breakfast

Ginger Snap Granola

My medical herbalist recommend a seed breakfast to help reduce excess oestrogen (endometriosis being oestrogen-dominant), so here’s one way I get my seed quota! Granola is so easy to make and there are numerous flavour variations – I’m going to try a dark chocolate variation next! …Or maybe honey & almond, so many possibilies!

So why make your own?

Well, the two prominent ingredients in many supermarket granolas are wheat-based flakes (a common intolerance) and refined sugar (highly inflammatory and fuels Candida, a common yeast infection). 

Another commonly-found ingredient in granola and other cereals is palm oil, often labelled as “vegetable oil”. Palm oil is cheap to produce, hence why it’s widely used in processed foods, but unsustainable plantations are changing the face of our earth drastically. 

More on that here: Say No To Palm Oil

Plus, the seed and nut content is typically not much to write home about. I checked the labels of my supermarket granolas – we’re talking 3% seed content. 

So if you’re looking for nourishment, making your own granola is the way to go. It’s quick, easy and versatile (no picking out the bits you don’t like).

This DIY version contains:

  • 35% seeds
  • 30% nuts (15% whole nuts + 15% flaked)
  • 25% nutritious flakes 
  • 5% dried fruit
  • 5% additional ingredients: spices, coconut oil and natural sweetener (honey or date or maple syrup)

While a DIY granola may cost more to create than the store-bought counterpart, the nutrient-density is vastly different. With more nuts and seeds, you may find that you get filled up on less, which can help balance out the costs.

As granola is so easily customised, you can change it how you like to suit any dietary or budget needs – this recipe is just a guideline.

For example, you can increase, reduce, eliminate or swap out any of the ingredients – flakes, nuts, seeds, natural sweetener…

Recipe

Ginger Snap Granola

Portion: Makes 1kg, roughly 20 servings

Ingredients: 

 

  • 250g of gluten-free flakes (quinoa, buckwheat or uncontaminated oats)
  • 150g of soaked nuts (I used pecan)
  • 350g seeds (I used 150g of sunflower, 100g sesame seeds and 50g each of chia and pumpkin seeds)
  • 100g flaked almonds
  • 50g dried cranberries 
  • 50g coconut flakes
  • 3 tbsp date syrup or blackstrap mollasses
  • 2 tbsp ground ginger
  • 2 tbsp coconut oil
  • 1 tsp ground cinnamon
  • 1-3 tsp maca as desired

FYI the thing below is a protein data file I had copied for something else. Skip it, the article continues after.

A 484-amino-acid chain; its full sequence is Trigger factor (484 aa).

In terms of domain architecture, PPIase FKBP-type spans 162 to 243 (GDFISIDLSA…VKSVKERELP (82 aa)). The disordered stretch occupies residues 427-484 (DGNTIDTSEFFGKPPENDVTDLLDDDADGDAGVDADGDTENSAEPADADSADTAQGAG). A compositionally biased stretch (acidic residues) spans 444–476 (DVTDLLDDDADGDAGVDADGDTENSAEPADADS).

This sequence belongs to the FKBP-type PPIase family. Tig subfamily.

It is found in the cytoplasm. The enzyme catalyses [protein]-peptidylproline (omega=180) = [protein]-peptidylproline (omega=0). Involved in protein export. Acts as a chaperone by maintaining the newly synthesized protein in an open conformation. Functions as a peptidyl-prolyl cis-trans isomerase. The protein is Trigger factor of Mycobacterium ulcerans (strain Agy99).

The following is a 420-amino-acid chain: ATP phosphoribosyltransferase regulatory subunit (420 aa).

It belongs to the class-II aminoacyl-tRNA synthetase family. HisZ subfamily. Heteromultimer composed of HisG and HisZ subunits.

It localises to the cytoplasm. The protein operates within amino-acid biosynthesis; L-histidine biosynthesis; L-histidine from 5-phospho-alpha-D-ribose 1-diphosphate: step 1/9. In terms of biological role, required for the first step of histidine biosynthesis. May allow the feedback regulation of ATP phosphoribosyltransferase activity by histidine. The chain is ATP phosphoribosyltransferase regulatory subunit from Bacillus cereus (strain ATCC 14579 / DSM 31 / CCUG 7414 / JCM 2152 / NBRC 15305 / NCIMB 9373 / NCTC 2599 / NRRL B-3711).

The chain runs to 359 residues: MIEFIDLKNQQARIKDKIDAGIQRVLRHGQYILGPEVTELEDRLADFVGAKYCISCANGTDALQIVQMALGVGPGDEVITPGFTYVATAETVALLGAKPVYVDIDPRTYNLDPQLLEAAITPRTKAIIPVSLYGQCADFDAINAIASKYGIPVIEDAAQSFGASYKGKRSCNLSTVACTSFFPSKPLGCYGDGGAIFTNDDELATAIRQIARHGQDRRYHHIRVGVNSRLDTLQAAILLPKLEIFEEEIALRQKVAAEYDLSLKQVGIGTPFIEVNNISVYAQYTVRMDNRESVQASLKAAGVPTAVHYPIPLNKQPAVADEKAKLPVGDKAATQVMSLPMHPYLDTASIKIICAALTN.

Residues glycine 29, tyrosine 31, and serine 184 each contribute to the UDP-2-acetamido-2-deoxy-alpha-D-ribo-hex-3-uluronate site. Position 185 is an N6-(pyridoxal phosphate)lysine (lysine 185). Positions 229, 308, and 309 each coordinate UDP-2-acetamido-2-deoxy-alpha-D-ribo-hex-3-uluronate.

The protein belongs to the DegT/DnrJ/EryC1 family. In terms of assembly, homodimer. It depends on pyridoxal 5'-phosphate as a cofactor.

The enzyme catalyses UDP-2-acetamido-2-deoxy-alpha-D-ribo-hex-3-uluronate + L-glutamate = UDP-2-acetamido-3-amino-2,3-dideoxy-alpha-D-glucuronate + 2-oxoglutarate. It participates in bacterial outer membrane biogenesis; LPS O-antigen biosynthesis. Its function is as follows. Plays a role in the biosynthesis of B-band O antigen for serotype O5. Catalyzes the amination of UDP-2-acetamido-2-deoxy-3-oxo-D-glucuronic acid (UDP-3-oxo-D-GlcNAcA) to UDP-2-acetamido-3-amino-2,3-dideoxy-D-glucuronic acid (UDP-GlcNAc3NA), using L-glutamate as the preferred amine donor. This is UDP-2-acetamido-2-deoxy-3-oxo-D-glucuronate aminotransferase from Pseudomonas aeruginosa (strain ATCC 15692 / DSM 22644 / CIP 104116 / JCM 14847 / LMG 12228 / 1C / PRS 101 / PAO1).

• Couple pinches of ground cloves

Instructions:

  1. Set the oven to 130 degrees C. 
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  2. In a small pan, melt the coconut oil (2 tbsp) and add the date syrup (3 tbsp), mixing well. 
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  3. Measure out your flakes (250g), nuts (150g), seeds (350g), dried fruit (50g), flaked almonds (100g) and flaked coconut (50g) and tip into a large mixing bowl.
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  4. Sprinkle the spices over the top and work the mixture well, adding the coconut oil and date syrup as you go.
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  5. Spread the mixture over two baking trays and place them in the oven for 45 mins. If you can’t place both trays on one shelf, (ideally the middle shelf) use the top and middle shelf and swap the trays over after 25 mins.

    Serving suggestion: Add a dollop of coconut yoghurt/kefir or a glug of nut milk and top with fresh berries.

    Storing: Store in an airtight container in a cool, dark place. As this recipe contains whole nuts and seeds (as opposed to chopped), it will store well – likely longer than it will take you to eat your way through it. If you want to take an extra precaution, you can freeze it!

Health Notes

Swaps for Budget 

 

  • Oats are cheaper than pseudo grains – just remember that while oats are naturally gluten-free, they can be contaminated with gluten during processing, so choose gluten-free cert. oats if you wish to be gluten-free.
  • Mixed bag nuts can sometimes be more affordable than just almonds, or just pecans etc.
  • Lessen the nuts and increase the seeds.
  • Increase, reduce or eliminate the flakes.

Swaps for Sugar-Free 

 

  • You can omit the natural sweetener completely.
  • Make a little more of the spices – use the ground cloves to add warmth and depth and a tad extra cinnamon for flavour.
  • You can use fresh fruit or berries as a topping to sweeten (cooked apple would be nice!). The fibre in fruit helps to release the sugar more slowly. 

Swaps for Grain-Free

 

  • Use pseudo grains such as buckwheat and quinoa or ditch the flakes completely and up the nuts! In this instance, I’d recommend baking the granola as whole nuts and then when you go to eat a portion, give it a quick blast in the blender (on the grinder blend). This way, you get chopped nuts (easier to eat) but it stores better. 

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